He lives in Casa Grande, Arizona. He is a heavy equipment operator and pays his rent on time. He is a husband and father. He "benefits our economy" because he is an illegal immigrant who can be exploited to work for a lower wage than what would be offered to a legal citizen.
Ricardo Ramirez Lopez:
He is really Santana Atiz-Becevez. He lives in Chandler, Arizona. He has been sexually assaulting young ladies 12-15 years of age for eighteen months now and kept an entire community on edge. He has cost the taxpayers of Maricopa County thousands of dollars to ramp up a task force enlisting a dragnet which included a police tracking dog to capture this man. He now faces 25 federal counts for kidnapping, sexual assault and other heinous crimes against a peaceful population and the charges are still piling up. The state of California would like to see his DNA strand. He is a person of interest in several unsolved rapes in their state which fell in the same timeline as when he took up residence there. He has twice been deported for crimes committed in the U.S.A. and waltzed back in the third time. Apparently, an undereducated equipment operator has no problem getting here. That does make me wonder about our next 911. Will these men just come across our southern border next time? Hmmmm.
Ricardo Ramirez Lopez:
Supposedly he was loading up his vehicle to return to Mexico. I like to think that he could have been the Dallas Morning News "Texan of the Year". With Arizona and Oklahoma using their states rights and legal system to put the squeeze on illegal immigrants it seems to me that many of them will be relocating in our state which prefers to maintain a "Sunshine Policy" of peaceful co-existence.
Ricardo Ramirez Lopez:
He is the national threat that our federal government's elected officials would rather not address. So instead it comes down to you and me. Yes, little average citizens of individual states who want to raise a stink. Why should we be doing what the government should do for us? I don't want hard feelings against legal immigrants. But I do want enforcement against illegal migration across our borders. What about you? Illegal immigrants fall outside of the government umbrella. Off the radar. Comprende?
Individuals who acquire fraudulent documents, steal identities and move about in transient manner can be hard to track. If the government wants me I can be located within probably less than one minute. They have me in a computer data base which includes my marriage license, university degree, Texas R.N. license, drivers license, auto insurance card and a little note that states I did receive and pay for one traffic ticket in Arlington, Texas when I was a student. My address of residence has been the same for years. My place of employment is easy to find. My DNA is in their database and of course I don't mind. I have nothing to fear. I am a law-abiding citizen.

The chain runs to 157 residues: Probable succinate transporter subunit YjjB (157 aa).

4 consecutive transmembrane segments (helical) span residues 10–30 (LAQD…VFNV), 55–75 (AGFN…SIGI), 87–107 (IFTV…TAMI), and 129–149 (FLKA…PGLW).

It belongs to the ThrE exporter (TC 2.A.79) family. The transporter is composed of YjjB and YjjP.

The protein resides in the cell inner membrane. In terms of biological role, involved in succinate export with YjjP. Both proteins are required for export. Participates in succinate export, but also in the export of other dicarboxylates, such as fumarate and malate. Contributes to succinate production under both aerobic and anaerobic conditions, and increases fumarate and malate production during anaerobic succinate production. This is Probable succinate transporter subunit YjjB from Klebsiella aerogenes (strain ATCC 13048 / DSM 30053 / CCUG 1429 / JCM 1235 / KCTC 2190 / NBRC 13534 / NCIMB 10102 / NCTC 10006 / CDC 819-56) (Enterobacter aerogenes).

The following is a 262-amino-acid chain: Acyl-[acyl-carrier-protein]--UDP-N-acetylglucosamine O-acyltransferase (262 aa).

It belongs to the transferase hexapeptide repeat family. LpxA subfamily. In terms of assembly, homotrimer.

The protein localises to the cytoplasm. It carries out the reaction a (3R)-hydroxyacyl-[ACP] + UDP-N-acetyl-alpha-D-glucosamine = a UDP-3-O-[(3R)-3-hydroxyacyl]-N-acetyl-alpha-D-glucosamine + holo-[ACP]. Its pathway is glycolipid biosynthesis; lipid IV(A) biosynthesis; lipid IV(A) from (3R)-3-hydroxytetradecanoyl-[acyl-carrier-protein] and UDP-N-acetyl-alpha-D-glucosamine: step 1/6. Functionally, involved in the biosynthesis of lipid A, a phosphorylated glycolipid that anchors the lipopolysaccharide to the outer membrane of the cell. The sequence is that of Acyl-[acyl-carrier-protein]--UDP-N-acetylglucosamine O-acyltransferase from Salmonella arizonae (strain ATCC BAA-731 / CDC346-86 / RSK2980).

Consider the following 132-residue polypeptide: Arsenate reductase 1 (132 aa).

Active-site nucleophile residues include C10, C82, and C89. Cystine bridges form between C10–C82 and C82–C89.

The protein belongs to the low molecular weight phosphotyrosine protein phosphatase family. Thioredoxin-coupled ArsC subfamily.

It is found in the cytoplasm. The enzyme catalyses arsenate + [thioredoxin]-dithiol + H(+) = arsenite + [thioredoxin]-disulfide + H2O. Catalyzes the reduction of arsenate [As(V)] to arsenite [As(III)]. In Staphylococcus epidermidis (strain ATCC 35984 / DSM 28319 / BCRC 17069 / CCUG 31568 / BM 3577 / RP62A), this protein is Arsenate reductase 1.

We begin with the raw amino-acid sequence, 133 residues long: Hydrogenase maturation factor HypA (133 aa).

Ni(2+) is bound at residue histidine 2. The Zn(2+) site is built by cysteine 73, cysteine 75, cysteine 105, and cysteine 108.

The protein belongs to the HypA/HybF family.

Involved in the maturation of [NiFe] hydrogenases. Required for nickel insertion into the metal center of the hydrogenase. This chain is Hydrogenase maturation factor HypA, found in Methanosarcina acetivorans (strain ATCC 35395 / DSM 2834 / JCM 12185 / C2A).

But what about Ricardo Ramirez Lopez? The debate ends here.
Here is the link.
Another link if you have the time.
Monday, January 21, 2008
President Bush has probably done as well as any of his predecessors who have made historic visits to the Middle East to work for peace....er.... herd cats.
You know one thing is always true about cats. You can put several of them under the same roof and they all do fairly well so long as one lounges on top of the couch, another sits at the window and another peeks out from under the bed. But put them all into a burlap bag and see how long they last.
Such is the nature of Middle East peace politics between Israel, the more stable Muslim nations and Iran with its proxy arrangements. Middle East peace documents end up being your average burlap bag because of the nature of cats. How long have we been bringing peace to the Middle East now? yawn Pass the chocolates.
Israel and Saudi Arabia are the lions. These two nations are the King of the Hill.
Kuwait, Bahrain and the UAE are jaguars. They bring stability to the region and can stand in solitary, stable manner in their own right with their respective governments.
Egypt is a panther. Moving in the shadows and seeking greater play, Mubarak has enough on his hands on the domestic front. Twenty-six years in the seat of power and the man is getting tired. Although his name means "blessing" his internal security apparatus has been the curse of his opponents. Political hyenas are scenting for blood.
Iran is the tiger. Moving with stealth, she carries along with her the captivity-bred ocelots of Syria and Lebanon. She conceals herself well and walks on her toes.
Just as the bigger cats have their nitch within the natural ecosystem, each nation within the Middle East functions within their own nitch requiring certain natural and also hybrid resources of foreign aid and alliance for their political ecosystem to survive.
But cats are never consensual about much of anything. So if “Peace in the Middle East” is not an overarching attainable goal, what needs to change? Can we consider getting rid of the burlap bag? Let's rename the process and put new ideas on the table. Maybe signatories to a "Non-Predatory Pact" would suffice? But then again, cats will always revert to being cats.
Saturday, January 19, 2008